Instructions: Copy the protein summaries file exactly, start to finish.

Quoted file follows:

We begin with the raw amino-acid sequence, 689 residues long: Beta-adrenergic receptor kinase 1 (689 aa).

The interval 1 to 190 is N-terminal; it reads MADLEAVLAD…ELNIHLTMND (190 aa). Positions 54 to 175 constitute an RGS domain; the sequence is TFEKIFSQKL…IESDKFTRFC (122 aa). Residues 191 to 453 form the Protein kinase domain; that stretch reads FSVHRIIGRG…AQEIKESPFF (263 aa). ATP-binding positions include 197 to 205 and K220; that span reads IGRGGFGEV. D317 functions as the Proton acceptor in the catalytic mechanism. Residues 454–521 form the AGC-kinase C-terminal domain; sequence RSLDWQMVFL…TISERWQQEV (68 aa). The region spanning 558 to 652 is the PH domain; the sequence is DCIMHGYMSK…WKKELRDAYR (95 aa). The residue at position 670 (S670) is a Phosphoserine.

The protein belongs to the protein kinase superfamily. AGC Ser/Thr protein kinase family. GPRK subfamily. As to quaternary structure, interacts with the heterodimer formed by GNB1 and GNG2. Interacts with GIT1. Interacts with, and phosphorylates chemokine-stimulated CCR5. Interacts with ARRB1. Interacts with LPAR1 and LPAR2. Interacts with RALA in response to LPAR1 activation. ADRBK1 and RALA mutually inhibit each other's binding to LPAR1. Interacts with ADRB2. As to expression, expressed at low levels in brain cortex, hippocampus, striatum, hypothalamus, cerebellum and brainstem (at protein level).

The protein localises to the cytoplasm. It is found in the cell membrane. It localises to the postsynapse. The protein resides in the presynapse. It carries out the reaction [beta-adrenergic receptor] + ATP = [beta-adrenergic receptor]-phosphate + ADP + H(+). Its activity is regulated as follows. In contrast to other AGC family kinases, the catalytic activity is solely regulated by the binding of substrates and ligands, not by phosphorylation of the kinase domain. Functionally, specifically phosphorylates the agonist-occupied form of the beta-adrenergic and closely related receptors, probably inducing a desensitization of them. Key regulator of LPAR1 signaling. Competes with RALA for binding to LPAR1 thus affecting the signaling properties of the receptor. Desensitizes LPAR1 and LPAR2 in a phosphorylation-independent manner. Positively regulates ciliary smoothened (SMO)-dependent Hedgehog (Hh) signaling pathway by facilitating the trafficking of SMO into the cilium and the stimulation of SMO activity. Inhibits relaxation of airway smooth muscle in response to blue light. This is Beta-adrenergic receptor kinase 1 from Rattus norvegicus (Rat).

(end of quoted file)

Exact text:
We begin with the raw amino-acid sequence, 689 residues long: Beta-adrenergic receptor kinase 1 (689 aa).

The interval 1 to 190 is N-terminal; it reads MADLEAVLAD…ELNIHLTMND (190 aa). Positions 54 to 175 constitute an RGS domain; the sequence is TFEKIFSQKL…IESDKFTRFC (122 aa). Residues 191 to 453 form the Protein kinase domain; that stretch reads FSVHRIIGRG…AQEIKESPFF (263 aa). ATP-binding positions include 197 to 205 and K220; that span reads IGRGGFGEV. D317 functions as the Proton acceptor in the catalytic mechanism. Residues 454–521 form the AGC-kinase C-terminal domain; sequence RSLDWQMVFL…TISERWQQEV (68 aa). The region spanning 558 to 652 is the PH domain; the sequence is DCIMHGYMSK…WKKELRDAYR (95 aa). The residue at position 670 (S670) is a Phosphoserine.

The protein belongs to the protein kinase superfamily. AGC Ser/Thr protein kinase family. GPRK subfamily. As to quaternary structure, interacts with the heterodimer formed by GNB1 and GNG2. Interacts with GIT1. Interacts with, and phosphorylates chemokine-stimulated CCR5. Interacts with ARRB1. Interacts with LPAR1 and LPAR2. Interacts with RALA in response to LPAR1 activation. ADRBK1 and RALA mutually inhibit each other's binding to LPAR1. Interacts with ADRB2. As to expression, expressed at low levels in brain cortex, hippocampus, striatum, hypothalamus, cerebellum and brainstem (at protein level).

The protein localises to the cytoplasm. It is found in the cell membrane. It localises to the postsynapse. The protein resides in the presynapse. It carries out the reaction [beta-adrenergic receptor] + ATP = [beta-adrenergic receptor]-phosphate + ADP + H(+). Its activity is regulated as follows. In contrast to other AGC family kinases, the catalytic activity is solely regulated by the binding of substrates and ligands, not by phosphorylation of the kinase domain. Functionally, specifically phosphorylates the agonist-occupied form of the beta-adrenergic and closely related receptors, probably inducing a desensitization of them. Key regulator of LPAR1 signaling. Competes with RALA for binding to LPAR1 thus affecting the signaling properties of the receptor. Desensitizes LPAR1 and LPAR2 in a phosphorylation-independent manner. Positively regulates ciliary smoothened (SMO)-dependent Hedgehog (Hh) signaling pathway by facilitating the trafficking of SMO into the cilium and the stimulation of SMO activity. Inhibits relaxation of airway smooth muscle in response to blue light. This is Beta-adrenergic receptor kinase 1 from Rattus norvegicus (Rat).